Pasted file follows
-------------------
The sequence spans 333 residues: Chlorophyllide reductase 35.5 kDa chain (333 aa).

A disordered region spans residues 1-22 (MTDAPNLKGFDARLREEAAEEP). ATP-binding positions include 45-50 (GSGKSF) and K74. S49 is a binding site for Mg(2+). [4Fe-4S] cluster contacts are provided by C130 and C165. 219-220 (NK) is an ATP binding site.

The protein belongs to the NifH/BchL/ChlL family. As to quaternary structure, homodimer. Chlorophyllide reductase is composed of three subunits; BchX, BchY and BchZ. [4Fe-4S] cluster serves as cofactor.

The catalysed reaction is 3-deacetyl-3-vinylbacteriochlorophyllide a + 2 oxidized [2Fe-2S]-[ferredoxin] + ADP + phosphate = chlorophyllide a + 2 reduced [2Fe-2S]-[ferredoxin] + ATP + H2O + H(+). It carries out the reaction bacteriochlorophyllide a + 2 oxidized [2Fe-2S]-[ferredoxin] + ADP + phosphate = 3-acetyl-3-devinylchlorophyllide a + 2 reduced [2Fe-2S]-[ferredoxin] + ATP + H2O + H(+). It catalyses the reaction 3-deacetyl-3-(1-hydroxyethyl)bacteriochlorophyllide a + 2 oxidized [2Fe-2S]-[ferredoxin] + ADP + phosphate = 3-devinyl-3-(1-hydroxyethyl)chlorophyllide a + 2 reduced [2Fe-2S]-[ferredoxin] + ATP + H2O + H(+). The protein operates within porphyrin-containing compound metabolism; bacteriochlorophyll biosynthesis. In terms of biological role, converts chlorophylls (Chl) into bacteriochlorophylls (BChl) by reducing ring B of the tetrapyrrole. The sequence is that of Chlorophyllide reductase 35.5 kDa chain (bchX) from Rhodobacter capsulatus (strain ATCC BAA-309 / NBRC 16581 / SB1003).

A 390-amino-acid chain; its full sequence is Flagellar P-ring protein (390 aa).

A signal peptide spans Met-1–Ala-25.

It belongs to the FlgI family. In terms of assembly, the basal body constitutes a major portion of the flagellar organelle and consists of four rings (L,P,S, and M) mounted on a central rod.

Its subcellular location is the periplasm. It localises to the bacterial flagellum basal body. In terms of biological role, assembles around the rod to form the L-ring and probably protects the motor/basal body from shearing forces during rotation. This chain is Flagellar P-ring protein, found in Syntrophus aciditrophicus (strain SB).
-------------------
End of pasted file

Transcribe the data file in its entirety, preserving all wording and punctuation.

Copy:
The sequence spans 333 residues: Chlorophyllide reductase 35.5 kDa chain (333 aa).

A disordered region spans residues 1-22 (MTDAPNLKGFDARLREEAAEEP). ATP-binding positions include 45-50 (GSGKSF) and K74. S49 is a binding site for Mg(2+). [4Fe-4S] cluster contacts are provided by C130 and C165. 219-220 (NK) is an ATP binding site.

The protein belongs to the NifH/BchL/ChlL family. As to quaternary structure, homodimer. Chlorophyllide reductase is composed of three subunits; BchX, BchY and BchZ. [4Fe-4S] cluster serves as cofactor.

The catalysed reaction is 3-deacetyl-3-vinylbacteriochlorophyllide a + 2 oxidized [2Fe-2S]-[ferredoxin] + ADP + phosphate = chlorophyllide a + 2 reduced [2Fe-2S]-[ferredoxin] + ATP + H2O + H(+). It carries out the reaction bacteriochlorophyllide a + 2 oxidized [2Fe-2S]-[ferredoxin] + ADP + phosphate = 3-acetyl-3-devinylchlorophyllide a + 2 reduced [2Fe-2S]-[ferredoxin] + ATP + H2O + H(+). It catalyses the reaction 3-deacetyl-3-(1-hydroxyethyl)bacteriochlorophyllide a + 2 oxidized [2Fe-2S]-[ferredoxin] + ADP + phosphate = 3-devinyl-3-(1-hydroxyethyl)chlorophyllide a + 2 reduced [2Fe-2S]-[ferredoxin] + ATP + H2O + H(+). The protein operates within porphyrin-containing compound metabolism; bacteriochlorophyll biosynthesis. In terms of biological role, converts chlorophylls (Chl) into bacteriochlorophylls (BChl) by reducing ring B of the tetrapyrrole. The sequence is that of Chlorophyllide reductase 35.5 kDa chain (bchX) from Rhodobacter capsulatus (strain ATCC BAA-309 / NBRC 16581 / SB1003).

A 390-amino-acid chain; its full sequence is Flagellar P-ring protein (390 aa).

A signal peptide spans Met-1–Ala-25.

It belongs to the FlgI family. In terms of assembly, the basal body constitutes a major portion of the flagellar organelle and consists of four rings (L,P,S, and M) mounted on a central rod.

Its subcellular location is the periplasm. It localises to the bacterial flagellum basal body. In terms of biological role, assembles around the rod to form the L-ring and probably protects the motor/basal body from shearing forces during rotation. This chain is Flagellar P-ring protein, found in Syntrophus aciditrophicus (strain SB).